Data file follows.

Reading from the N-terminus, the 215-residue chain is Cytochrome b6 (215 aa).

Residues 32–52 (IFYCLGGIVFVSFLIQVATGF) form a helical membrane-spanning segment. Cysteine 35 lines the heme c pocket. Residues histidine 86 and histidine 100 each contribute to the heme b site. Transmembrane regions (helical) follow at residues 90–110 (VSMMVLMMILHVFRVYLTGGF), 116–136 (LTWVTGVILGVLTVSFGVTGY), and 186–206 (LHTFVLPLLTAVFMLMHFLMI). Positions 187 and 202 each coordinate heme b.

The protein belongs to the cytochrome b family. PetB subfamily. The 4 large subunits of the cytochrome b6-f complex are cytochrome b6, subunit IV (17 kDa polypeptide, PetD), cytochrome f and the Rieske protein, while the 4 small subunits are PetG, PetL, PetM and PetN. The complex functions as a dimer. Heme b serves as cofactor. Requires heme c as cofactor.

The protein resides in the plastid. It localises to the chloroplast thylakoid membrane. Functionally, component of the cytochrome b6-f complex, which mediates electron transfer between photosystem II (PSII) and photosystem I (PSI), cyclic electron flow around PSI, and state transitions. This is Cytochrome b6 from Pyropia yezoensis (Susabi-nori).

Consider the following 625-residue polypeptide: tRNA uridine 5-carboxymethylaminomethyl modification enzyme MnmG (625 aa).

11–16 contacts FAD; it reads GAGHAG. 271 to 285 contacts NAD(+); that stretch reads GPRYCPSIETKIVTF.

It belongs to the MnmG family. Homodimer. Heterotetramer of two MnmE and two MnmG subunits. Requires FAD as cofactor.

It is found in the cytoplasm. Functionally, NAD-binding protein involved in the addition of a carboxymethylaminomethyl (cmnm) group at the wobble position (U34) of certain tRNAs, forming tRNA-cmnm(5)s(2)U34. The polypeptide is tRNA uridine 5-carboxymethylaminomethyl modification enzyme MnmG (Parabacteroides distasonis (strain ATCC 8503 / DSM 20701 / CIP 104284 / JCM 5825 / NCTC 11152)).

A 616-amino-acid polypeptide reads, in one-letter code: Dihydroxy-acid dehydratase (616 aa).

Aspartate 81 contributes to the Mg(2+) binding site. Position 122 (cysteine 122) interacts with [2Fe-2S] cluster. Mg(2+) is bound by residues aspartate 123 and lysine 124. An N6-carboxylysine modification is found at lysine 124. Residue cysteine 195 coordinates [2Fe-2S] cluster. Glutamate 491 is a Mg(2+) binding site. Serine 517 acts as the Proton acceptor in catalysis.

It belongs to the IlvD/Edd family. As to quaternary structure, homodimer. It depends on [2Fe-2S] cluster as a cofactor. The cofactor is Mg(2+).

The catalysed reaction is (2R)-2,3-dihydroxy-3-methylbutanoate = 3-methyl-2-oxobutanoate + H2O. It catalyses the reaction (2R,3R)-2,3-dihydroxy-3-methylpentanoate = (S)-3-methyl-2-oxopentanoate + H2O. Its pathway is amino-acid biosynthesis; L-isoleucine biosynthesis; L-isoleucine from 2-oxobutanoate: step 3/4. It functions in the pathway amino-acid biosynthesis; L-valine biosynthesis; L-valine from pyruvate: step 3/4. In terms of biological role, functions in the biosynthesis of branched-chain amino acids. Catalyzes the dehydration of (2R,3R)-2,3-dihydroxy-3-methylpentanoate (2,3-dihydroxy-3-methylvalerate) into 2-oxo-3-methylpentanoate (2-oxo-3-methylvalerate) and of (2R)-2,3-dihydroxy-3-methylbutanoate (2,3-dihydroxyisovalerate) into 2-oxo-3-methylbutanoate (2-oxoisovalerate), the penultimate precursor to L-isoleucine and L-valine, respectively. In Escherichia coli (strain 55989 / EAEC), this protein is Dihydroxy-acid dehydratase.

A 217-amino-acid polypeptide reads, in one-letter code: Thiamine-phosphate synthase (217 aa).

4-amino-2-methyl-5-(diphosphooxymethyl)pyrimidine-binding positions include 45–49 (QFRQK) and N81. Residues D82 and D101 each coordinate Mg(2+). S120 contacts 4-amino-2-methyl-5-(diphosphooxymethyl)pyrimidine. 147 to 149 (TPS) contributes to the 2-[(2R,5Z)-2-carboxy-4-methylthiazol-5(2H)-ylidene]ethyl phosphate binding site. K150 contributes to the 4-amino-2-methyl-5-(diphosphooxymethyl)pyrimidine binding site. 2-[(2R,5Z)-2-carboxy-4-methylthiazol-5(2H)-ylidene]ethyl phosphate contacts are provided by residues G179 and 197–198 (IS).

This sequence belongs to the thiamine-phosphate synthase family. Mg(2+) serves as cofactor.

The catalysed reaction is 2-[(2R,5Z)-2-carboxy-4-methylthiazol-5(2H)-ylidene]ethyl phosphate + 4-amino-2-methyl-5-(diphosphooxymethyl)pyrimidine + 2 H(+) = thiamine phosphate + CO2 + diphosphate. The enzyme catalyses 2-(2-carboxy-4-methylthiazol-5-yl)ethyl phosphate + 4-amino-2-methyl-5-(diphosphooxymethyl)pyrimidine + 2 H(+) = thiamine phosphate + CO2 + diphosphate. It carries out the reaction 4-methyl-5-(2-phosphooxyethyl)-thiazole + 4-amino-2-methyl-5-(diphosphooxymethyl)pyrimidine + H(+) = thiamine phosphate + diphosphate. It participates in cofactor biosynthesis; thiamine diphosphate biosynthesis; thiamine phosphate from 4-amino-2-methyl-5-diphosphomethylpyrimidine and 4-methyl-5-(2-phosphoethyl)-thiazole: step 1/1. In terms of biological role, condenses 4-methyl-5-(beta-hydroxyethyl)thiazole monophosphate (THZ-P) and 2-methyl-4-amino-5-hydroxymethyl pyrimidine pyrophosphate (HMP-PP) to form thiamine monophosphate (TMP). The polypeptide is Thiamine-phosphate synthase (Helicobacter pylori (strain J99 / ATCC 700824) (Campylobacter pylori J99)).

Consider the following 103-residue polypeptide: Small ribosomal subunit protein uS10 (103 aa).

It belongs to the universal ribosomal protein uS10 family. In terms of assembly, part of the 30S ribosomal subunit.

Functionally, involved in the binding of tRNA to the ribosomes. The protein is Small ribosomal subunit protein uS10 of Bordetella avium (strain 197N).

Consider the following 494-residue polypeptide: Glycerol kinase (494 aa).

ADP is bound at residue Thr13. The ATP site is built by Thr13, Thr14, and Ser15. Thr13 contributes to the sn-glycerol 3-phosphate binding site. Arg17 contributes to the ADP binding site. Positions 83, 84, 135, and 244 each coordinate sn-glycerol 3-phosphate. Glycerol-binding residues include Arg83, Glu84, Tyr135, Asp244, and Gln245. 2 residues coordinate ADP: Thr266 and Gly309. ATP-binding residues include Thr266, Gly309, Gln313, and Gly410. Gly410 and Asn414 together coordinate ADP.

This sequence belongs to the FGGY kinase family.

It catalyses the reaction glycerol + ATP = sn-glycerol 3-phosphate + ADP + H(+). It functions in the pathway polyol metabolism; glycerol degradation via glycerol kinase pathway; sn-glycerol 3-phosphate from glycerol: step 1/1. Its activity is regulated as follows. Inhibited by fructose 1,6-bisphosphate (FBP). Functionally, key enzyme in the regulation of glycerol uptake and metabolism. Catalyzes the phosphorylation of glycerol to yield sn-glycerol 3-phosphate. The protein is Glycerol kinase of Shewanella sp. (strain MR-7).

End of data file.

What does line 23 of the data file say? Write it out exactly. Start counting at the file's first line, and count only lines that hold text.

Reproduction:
It catalyses the reaction glycerol + ATP = sn-glycerol 3-phosphate + ADP + H(+). It functions in the pathway polyol metabolism; glycerol degradation via glycerol kinase pathway; sn-glycerol 3-phosphate from glycerol: step 1/1. Its activity is regulated as follows. Inhibited by fructose 1,6-bisphosphate (FBP). Functionally, key enzyme in the regulation of glycerol uptake and metabolism. Catalyzes the phosphorylation of glycerol to yield sn-glycerol 3-phosphate. The protein is Glycerol kinase of Shewanella sp. (strain MR-7).